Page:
(Reuters) - Texas A&M University cleared about 700 people from its football stadium and adjacent buildings on Wednesday while investigating a threat written on a wall, but found no bomb and decided to open the facilities on Thursday, the school said.
Police searched the 83,000-seat Kyle Field football stadium at College Station, Texas, and four nearby buildings after authorities were notified of the threat written on the wall of a non-academic building on campus, the university said.
"Authorities made a thorough search and no bomb was found," the university said on its website.
The university disclosed around midday on Wednesday that it was investigating the threat and that Kyle Field and the nearby buildings would be closed the rest of the day. All other facilities and events went on as scheduled.
Kyle Field has been the home of the Texas A&M Aggies football team since the 1920s. It is known for the "12th man" tradition, where students remain standing during games as a sign of support for the 11 players on the field.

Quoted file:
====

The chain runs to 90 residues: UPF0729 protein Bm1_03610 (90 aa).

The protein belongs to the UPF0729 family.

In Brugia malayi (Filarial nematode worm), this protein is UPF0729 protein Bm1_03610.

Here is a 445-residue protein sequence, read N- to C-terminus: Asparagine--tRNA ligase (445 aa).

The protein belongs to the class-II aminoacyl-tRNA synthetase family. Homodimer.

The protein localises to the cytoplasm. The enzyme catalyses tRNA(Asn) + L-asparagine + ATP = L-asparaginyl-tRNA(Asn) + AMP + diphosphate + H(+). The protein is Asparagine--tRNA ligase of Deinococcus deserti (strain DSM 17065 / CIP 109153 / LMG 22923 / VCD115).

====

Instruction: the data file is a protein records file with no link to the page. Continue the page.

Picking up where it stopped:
The state-supported school in east-central Texas is the flagship of the Texas A&M University System. It has more than 50,000 students and was Texas' first public institution of higher education.
(Reporting by Ian Simpson and David Bailey; Editing by Gerald E. McCormick and Bob Burgdorfer)
Exposed: Dem Candidate's Misleading Statements on Spending, Borrowing for AZ Universities | Ky Sisson
White House: Ask DOJ About What's in The Fast and Furious Documents Covered By Obama's Executive Privilege | Katie Pavlich
Judge Dismisses Lawsuit Against IRS From Targeted Group True the Vote; Tea Party Outraged | Katie Pavlich